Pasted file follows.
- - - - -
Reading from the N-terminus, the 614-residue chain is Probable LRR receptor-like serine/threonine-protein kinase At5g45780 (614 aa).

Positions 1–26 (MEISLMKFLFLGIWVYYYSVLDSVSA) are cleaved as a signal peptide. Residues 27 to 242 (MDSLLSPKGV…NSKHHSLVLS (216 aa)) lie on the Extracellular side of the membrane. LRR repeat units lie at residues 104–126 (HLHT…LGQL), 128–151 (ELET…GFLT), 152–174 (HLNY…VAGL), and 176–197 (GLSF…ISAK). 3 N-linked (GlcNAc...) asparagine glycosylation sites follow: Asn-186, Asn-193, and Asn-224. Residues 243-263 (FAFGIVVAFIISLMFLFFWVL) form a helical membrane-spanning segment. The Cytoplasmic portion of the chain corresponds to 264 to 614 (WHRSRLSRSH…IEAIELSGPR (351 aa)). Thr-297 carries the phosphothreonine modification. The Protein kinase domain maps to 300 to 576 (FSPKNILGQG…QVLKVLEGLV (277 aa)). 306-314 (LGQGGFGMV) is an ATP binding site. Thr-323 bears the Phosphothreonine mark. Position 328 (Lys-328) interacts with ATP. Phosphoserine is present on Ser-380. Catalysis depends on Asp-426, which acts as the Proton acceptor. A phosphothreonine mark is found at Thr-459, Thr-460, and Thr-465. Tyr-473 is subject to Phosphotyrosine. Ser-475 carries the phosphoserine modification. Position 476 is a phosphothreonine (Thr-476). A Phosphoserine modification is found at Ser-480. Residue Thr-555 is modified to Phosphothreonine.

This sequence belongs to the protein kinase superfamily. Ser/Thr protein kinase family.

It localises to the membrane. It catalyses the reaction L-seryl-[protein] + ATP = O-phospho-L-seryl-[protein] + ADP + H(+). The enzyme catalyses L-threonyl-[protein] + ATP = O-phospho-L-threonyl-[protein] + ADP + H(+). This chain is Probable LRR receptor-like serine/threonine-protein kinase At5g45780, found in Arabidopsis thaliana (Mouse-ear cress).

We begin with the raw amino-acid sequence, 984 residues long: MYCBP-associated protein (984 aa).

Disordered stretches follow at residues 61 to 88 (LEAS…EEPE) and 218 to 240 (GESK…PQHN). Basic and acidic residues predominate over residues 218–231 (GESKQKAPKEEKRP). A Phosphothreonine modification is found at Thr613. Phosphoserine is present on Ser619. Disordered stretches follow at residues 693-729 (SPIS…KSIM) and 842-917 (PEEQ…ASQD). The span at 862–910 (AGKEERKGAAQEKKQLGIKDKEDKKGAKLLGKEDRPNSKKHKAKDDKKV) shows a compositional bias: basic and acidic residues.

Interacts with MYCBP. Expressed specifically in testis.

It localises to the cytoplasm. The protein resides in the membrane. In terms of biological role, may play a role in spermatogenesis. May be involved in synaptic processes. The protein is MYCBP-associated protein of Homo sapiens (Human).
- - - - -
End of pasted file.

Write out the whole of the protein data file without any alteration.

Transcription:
Reading from the N-terminus, the 614-residue chain is Probable LRR receptor-like serine/threonine-protein kinase At5g45780 (614 aa).

Positions 1–26 (MEISLMKFLFLGIWVYYYSVLDSVSA) are cleaved as a signal peptide. Residues 27 to 242 (MDSLLSPKGV…NSKHHSLVLS (216 aa)) lie on the Extracellular side of the membrane. LRR repeat units lie at residues 104–126 (HLHT…LGQL), 128–151 (ELET…GFLT), 152–174 (HLNY…VAGL), and 176–197 (GLSF…ISAK). 3 N-linked (GlcNAc...) asparagine glycosylation sites follow: Asn-186, Asn-193, and Asn-224. Residues 243-263 (FAFGIVVAFIISLMFLFFWVL) form a helical membrane-spanning segment. The Cytoplasmic portion of the chain corresponds to 264 to 614 (WHRSRLSRSH…IEAIELSGPR (351 aa)). Thr-297 carries the phosphothreonine modification. The Protein kinase domain maps to 300 to 576 (FSPKNILGQG…QVLKVLEGLV (277 aa)). 306-314 (LGQGGFGMV) is an ATP binding site. Thr-323 bears the Phosphothreonine mark. Position 328 (Lys-328) interacts with ATP. Phosphoserine is present on Ser-380. Catalysis depends on Asp-426, which acts as the Proton acceptor. A phosphothreonine mark is found at Thr-459, Thr-460, and Thr-465. Tyr-473 is subject to Phosphotyrosine. Ser-475 carries the phosphoserine modification. Position 476 is a phosphothreonine (Thr-476). A Phosphoserine modification is found at Ser-480. Residue Thr-555 is modified to Phosphothreonine.

This sequence belongs to the protein kinase superfamily. Ser/Thr protein kinase family.

It localises to the membrane. It catalyses the reaction L-seryl-[protein] + ATP = O-phospho-L-seryl-[protein] + ADP + H(+). The enzyme catalyses L-threonyl-[protein] + ATP = O-phospho-L-threonyl-[protein] + ADP + H(+). This chain is Probable LRR receptor-like serine/threonine-protein kinase At5g45780, found in Arabidopsis thaliana (Mouse-ear cress).

We begin with the raw amino-acid sequence, 984 residues long: MYCBP-associated protein (984 aa).

Disordered stretches follow at residues 61 to 88 (LEAS…EEPE) and 218 to 240 (GESK…PQHN). Basic and acidic residues predominate over residues 218–231 (GESKQKAPKEEKRP). A Phosphothreonine modification is found at Thr613. Phosphoserine is present on Ser619. Disordered stretches follow at residues 693-729 (SPIS…KSIM) and 842-917 (PEEQ…ASQD). The span at 862–910 (AGKEERKGAAQEKKQLGIKDKEDKKGAKLLGKEDRPNSKKHKAKDDKKV) shows a compositional bias: basic and acidic residues.

Interacts with MYCBP. Expressed specifically in testis.

It localises to the cytoplasm. The protein resides in the membrane. In terms of biological role, may play a role in spermatogenesis. May be involved in synaptic processes. The protein is MYCBP-associated protein of Homo sapiens (Human).